The essence of a Web site is self-service.

There are three core things that self-service needs to get right: convenience, speed, and price. Convenience means task achievement with minimum effort. Speed means that you get in and out of a Web site as quickly as possible. Price means… people are cheap on the Web.

It's hard to design for self-service. It requires an absolute focus on simplicity and clarity of message. People read on the Web like they read motorway signs. They are moving with some speed.

There is precious little time to focus, so the message must be clear.

It's not enough that your Web site is a little more convenient. Your visitors are bringing a lifetime of habits with them. What they need to do at your Web site, they have done manually before.

They have received help from someone to complete this task. Now they are on their own. They don't like that.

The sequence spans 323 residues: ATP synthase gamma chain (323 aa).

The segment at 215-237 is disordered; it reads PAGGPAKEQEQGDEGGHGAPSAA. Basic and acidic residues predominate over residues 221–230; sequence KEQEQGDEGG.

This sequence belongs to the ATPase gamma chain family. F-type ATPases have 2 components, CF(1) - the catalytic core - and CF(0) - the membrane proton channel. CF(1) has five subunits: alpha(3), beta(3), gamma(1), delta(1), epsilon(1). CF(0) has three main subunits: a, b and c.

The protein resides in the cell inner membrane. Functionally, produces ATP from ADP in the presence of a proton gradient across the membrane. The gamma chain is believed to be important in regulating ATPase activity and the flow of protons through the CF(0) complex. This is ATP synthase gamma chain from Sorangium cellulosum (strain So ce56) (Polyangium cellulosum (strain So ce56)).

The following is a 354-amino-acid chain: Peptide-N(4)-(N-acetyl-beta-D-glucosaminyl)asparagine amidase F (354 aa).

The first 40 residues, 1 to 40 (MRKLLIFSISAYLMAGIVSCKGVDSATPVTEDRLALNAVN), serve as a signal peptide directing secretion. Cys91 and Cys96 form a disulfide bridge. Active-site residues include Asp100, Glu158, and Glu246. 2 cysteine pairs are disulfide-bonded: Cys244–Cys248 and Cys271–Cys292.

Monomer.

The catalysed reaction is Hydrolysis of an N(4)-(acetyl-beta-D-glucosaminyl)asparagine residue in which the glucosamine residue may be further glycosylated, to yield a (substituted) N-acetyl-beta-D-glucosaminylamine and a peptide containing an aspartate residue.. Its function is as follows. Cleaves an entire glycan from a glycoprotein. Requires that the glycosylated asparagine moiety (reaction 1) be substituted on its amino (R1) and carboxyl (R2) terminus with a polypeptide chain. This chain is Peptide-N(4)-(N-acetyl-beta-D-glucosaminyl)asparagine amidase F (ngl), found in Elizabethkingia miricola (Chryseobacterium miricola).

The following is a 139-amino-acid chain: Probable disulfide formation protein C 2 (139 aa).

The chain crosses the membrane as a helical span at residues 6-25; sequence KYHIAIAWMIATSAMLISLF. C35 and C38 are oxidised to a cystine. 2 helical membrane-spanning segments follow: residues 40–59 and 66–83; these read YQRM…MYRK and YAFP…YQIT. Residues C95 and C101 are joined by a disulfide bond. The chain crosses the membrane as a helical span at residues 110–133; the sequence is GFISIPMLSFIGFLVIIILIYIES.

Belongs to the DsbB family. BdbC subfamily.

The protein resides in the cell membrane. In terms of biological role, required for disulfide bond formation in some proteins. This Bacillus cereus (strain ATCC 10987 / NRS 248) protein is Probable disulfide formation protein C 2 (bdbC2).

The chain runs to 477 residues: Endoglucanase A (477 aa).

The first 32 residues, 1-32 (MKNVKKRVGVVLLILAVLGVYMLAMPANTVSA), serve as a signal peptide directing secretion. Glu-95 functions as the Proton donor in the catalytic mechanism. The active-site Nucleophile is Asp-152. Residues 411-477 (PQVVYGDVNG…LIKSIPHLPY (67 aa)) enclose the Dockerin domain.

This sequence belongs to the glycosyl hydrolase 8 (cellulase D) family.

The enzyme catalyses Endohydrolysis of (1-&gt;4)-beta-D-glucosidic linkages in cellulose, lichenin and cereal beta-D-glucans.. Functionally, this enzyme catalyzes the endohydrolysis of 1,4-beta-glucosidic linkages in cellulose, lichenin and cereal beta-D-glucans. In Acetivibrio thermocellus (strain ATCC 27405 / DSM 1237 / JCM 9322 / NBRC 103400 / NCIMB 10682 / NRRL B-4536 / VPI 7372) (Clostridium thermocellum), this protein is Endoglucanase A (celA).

The deeply ingrained habit inside them is saying, “This is too much hassle. Let's do it the way we always do it. Let's do it the way we know.” That is a compelling message. So to win this person over, it isn't sufficient that your Web site is a little more convenient. It has to be a lot more convenient.

If there were a convenience meter, I would say that most Web sites would struggle to achieve 40% on its scale. There is so much room for improvement. That's understandable.

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ABOUT THE AUTHOR
image of Gerry McGovern
Gerry McGovern (gerry@gerrymcgovern.com) is a content management consultant and author. His latest book is The Stranger's Long Neck: How to Deliver What Your Customers Really Want Online, which teaches unique techniques for identifying and measuring the performance of customers' top tasks.